Consistently, my love language quiz results have placed words of affirmation and acts of service vying for top spot, with physical touch and quality time a distant second place tie, and gifts bringing up the rear. Today, my Facebook memories brought up a screenshot of my quiz results from 2015 with the caption, “No wonder I love it when he does the dishes!”
My results were as follows:
- Acts of Service: 11
- Words of Affirmation: 10
- Physical Touch: 5
- Quality Time: 4
- Gifts: 0
While it’s possible to give and receive love in all five love languages, taking the quiz is a great check-in to make sure I’m honoring the easiest and most effective ways for my loved ones to show me they care.
My new results, taken four years after the previous quiz, were completely different.
- Words of Affirmation: 9
- Physical Touch: 7
- Quality Time: 7
- Acts of Service: 6
- Receiving Gifts: 1
Why the difference?
It was easier to close off that part of myself and act like touch wasn’t an important part of making me feel connected and loved.
Four years ago, I would have taken the quiz with my partner in mind. A partner who did not provide physical touch unless I begged, a partner who only told me nice things when I was in crisis about our relationship going under, and a partner who viewed “quality time” as watching tv every night while he was allowed to be on his phone and I wasn’t.
I was stressed when I was home, because if he needed me, I dropped what I was doing to go to him. Look at this photo, do you like how I edited it? I can’t find my inhaler, can you look for it in the bed? If I was using my phone to chat with online friends, he’d make snide comments. I was isolated and any time for myself was apt to be interrupted.
I was stressed when I wasn’t home, because I worried about him needing me and me taking my time elsewhere. I’d apologize for taking so long to go grocery shopping. I’d feel bad for meeting a friend for lunch. I felt guilty for doing anything for me.
In that relationship, I did feel the most loved when he complimented me or did the dishes. Those were the smallest possible things he could do to keep me feeling like our relationship was positive. But he never tried harder than the bare minimum.
Giving everything I had to a man who gave me next to nothing was dehumanizing and, to be frank, a real brain-fuck. How could he possibly not love me when I spent all of my energy on proving how good a partner I was?
Of course my 2015 quiz results would show lack of interest in physical touch. I wasn’t getting touched regularly. If I acknowledged that it made me feel good, that was something he could easily withdraw or deny (and he did). It was easier to close off that part of myself and act like touch wasn’t an important part of making me feel connected and loved. It was too dependent on him to provide for me. It wasn’t safe.
The version of me that took the quiz in 2015 took it for my abuser’s benefit. I wanted my results to be a tidy package of easy things he could do for me. The most basic things he could do to show up in our relationship. And he still didn’t.
Childhood informs our love languages
I don’t have to be good enough for her to be good enough for me.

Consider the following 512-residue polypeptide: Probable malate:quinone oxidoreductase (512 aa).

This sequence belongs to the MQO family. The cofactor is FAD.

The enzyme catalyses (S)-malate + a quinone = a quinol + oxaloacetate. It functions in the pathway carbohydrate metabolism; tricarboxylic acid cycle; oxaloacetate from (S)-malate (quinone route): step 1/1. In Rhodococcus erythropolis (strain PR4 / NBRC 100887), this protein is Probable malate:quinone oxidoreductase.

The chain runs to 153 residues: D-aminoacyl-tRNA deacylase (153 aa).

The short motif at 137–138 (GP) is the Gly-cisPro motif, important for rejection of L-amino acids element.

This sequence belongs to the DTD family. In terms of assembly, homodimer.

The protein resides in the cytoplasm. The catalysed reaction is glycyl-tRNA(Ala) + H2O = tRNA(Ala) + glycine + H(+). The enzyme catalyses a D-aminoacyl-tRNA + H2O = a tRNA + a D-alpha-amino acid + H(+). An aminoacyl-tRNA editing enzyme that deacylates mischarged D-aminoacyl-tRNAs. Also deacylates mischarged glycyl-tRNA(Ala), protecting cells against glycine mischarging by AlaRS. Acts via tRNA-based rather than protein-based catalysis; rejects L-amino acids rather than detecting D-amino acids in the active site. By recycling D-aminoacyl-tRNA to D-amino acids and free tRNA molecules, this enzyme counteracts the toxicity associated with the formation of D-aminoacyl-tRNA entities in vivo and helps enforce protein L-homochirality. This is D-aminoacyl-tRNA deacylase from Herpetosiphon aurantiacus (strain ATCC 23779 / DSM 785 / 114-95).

Reflecting on my past love languages also made me realize that I would have seen acts of service and words of affirmation as key love languages as a child.
Chores were the way we made sure mom was in a good mood. If she wasn’t happy, we would clean. That was the only safe move. So naturally, I would view service as love. I traded my service for her love. And her love came in the form of words that I had done a good job.
All I ever wanted from my mother was for her to think I was good enough, and it took removing her from my life for me to realize I was. I don’t have to be good enough for her to be good enough for me.
Love after trauma
Trusting people after trauma is a leap of faith. Sometimes it won’t work out. And other times, it is extremely rewarding.
After I left my abusive marriage, I fell in love again immediately. I moved in with a new partner after dating for about six months, and we were unbelievably happy together. Until we weren’t.
We broke up. I moved out, and I moved on.
I have been single for almost five months, and it is lonely sometimes. I want affirmation and compliments. I want to feel desired. I want someone to woo me. I want to be touched.
I am finding these things in other ways, because I still have a lot of healing to do when it comes to relationships and allowing romantic partners to define me.
I have close friendships and am not shy about hugs and kisses in all relationships from platonic to romantic. I schedule quality time not only with other people individually and in groups but for myself to be alone. I ask for affirmation or touch or time when I need it.
Love after trauma is love for yourself.
An abuser will twist love into something only they can provide for you. But once you find your way to freedom, you’ll find that love is in you. Love is your boundaries saying “No, this person doesn’t get to control me anymore.” Love is choosing healthy friendships and relationships.
Love yourself enough to do the hard work of recovery, to choose introspection when you find yourself seeking love in others before you seek it in yourself, and to go drink some water, sunshine. You got this.